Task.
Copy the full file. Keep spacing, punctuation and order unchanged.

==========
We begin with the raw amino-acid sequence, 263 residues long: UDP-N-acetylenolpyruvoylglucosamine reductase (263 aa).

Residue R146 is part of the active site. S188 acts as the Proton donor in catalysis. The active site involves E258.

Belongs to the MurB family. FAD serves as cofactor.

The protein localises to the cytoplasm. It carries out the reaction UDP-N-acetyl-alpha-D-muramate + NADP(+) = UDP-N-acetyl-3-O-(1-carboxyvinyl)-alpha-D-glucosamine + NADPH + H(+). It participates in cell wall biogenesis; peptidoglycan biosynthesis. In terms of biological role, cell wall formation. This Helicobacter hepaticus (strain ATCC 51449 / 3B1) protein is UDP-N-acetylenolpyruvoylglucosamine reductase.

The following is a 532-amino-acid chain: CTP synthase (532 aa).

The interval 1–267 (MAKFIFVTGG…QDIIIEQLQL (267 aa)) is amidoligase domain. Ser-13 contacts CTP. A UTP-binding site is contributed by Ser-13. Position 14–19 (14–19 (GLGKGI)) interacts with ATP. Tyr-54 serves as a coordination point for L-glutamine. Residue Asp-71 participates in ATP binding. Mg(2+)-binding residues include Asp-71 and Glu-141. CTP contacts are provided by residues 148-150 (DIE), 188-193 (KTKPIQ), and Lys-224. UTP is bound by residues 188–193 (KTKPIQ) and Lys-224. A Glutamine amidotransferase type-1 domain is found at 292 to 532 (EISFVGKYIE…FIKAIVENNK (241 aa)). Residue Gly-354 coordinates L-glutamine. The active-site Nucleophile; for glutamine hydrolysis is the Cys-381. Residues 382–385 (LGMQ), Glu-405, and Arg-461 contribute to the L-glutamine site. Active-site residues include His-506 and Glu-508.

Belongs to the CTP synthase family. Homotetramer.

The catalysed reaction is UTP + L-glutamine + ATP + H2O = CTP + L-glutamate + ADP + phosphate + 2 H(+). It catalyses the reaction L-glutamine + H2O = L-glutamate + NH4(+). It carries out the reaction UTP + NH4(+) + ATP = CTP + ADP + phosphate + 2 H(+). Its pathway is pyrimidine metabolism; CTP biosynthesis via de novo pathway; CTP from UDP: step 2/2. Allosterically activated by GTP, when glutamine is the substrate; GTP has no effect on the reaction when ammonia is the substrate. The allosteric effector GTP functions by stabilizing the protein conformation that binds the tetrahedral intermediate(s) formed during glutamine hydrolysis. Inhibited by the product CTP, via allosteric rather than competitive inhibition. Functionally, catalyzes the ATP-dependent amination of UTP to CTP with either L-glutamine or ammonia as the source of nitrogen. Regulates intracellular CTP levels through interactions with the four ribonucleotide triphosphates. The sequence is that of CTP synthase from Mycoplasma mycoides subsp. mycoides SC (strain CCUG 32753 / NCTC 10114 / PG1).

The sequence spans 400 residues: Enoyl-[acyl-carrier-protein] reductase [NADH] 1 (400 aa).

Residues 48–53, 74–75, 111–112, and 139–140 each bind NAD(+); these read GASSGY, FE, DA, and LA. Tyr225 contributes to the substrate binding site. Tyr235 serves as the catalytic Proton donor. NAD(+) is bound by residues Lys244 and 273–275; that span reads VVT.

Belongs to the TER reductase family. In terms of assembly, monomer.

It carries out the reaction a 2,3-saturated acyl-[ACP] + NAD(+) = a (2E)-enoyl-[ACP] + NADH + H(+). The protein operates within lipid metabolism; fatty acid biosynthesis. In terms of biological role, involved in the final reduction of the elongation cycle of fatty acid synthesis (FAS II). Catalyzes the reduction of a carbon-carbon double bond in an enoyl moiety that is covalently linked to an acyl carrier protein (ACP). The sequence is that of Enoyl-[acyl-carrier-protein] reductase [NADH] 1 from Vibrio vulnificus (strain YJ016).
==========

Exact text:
We begin with the raw amino-acid sequence, 263 residues long: UDP-N-acetylenolpyruvoylglucosamine reductase (263 aa).

Residue R146 is part of the active site. S188 acts as the Proton donor in catalysis. The active site involves E258.

Belongs to the MurB family. FAD serves as cofactor.

The protein localises to the cytoplasm. It carries out the reaction UDP-N-acetyl-alpha-D-muramate + NADP(+) = UDP-N-acetyl-3-O-(1-carboxyvinyl)-alpha-D-glucosamine + NADPH + H(+). It participates in cell wall biogenesis; peptidoglycan biosynthesis. In terms of biological role, cell wall formation. This Helicobacter hepaticus (strain ATCC 51449 / 3B1) protein is UDP-N-acetylenolpyruvoylglucosamine reductase.

The following is a 532-amino-acid chain: CTP synthase (532 aa).

The interval 1–267 (MAKFIFVTGG…QDIIIEQLQL (267 aa)) is amidoligase domain. Ser-13 contacts CTP. A UTP-binding site is contributed by Ser-13. Position 14–19 (14–19 (GLGKGI)) interacts with ATP. Tyr-54 serves as a coordination point for L-glutamine. Residue Asp-71 participates in ATP binding. Mg(2+)-binding residues include Asp-71 and Glu-141. CTP contacts are provided by residues 148-150 (DIE), 188-193 (KTKPIQ), and Lys-224. UTP is bound by residues 188–193 (KTKPIQ) and Lys-224. A Glutamine amidotransferase type-1 domain is found at 292 to 532 (EISFVGKYIE…FIKAIVENNK (241 aa)). Residue Gly-354 coordinates L-glutamine. The active-site Nucleophile; for glutamine hydrolysis is the Cys-381. Residues 382–385 (LGMQ), Glu-405, and Arg-461 contribute to the L-glutamine site. Active-site residues include His-506 and Glu-508.

Belongs to the CTP synthase family. Homotetramer.

The catalysed reaction is UTP + L-glutamine + ATP + H2O = CTP + L-glutamate + ADP + phosphate + 2 H(+). It catalyses the reaction L-glutamine + H2O = L-glutamate + NH4(+). It carries out the reaction UTP + NH4(+) + ATP = CTP + ADP + phosphate + 2 H(+). Its pathway is pyrimidine metabolism; CTP biosynthesis via de novo pathway; CTP from UDP: step 2/2. Allosterically activated by GTP, when glutamine is the substrate; GTP has no effect on the reaction when ammonia is the substrate. The allosteric effector GTP functions by stabilizing the protein conformation that binds the tetrahedral intermediate(s) formed during glutamine hydrolysis. Inhibited by the product CTP, via allosteric rather than competitive inhibition. Functionally, catalyzes the ATP-dependent amination of UTP to CTP with either L-glutamine or ammonia as the source of nitrogen. Regulates intracellular CTP levels through interactions with the four ribonucleotide triphosphates. The sequence is that of CTP synthase from Mycoplasma mycoides subsp. mycoides SC (strain CCUG 32753 / NCTC 10114 / PG1).

The sequence spans 400 residues: Enoyl-[acyl-carrier-protein] reductase [NADH] 1 (400 aa).

Residues 48–53, 74–75, 111–112, and 139–140 each bind NAD(+); these read GASSGY, FE, DA, and LA. Tyr225 contributes to the substrate binding site. Tyr235 serves as the catalytic Proton donor. NAD(+) is bound by residues Lys244 and 273–275; that span reads VVT.

Belongs to the TER reductase family. In terms of assembly, monomer.

It carries out the reaction a 2,3-saturated acyl-[ACP] + NAD(+) = a (2E)-enoyl-[ACP] + NADH + H(+). The protein operates within lipid metabolism; fatty acid biosynthesis. In terms of biological role, involved in the final reduction of the elongation cycle of fatty acid synthesis (FAS II). Catalyzes the reduction of a carbon-carbon double bond in an enoyl moiety that is covalently linked to an acyl carrier protein (ACP). The sequence is that of Enoyl-[acyl-carrier-protein] reductase [NADH] 1 from Vibrio vulnificus (strain YJ016).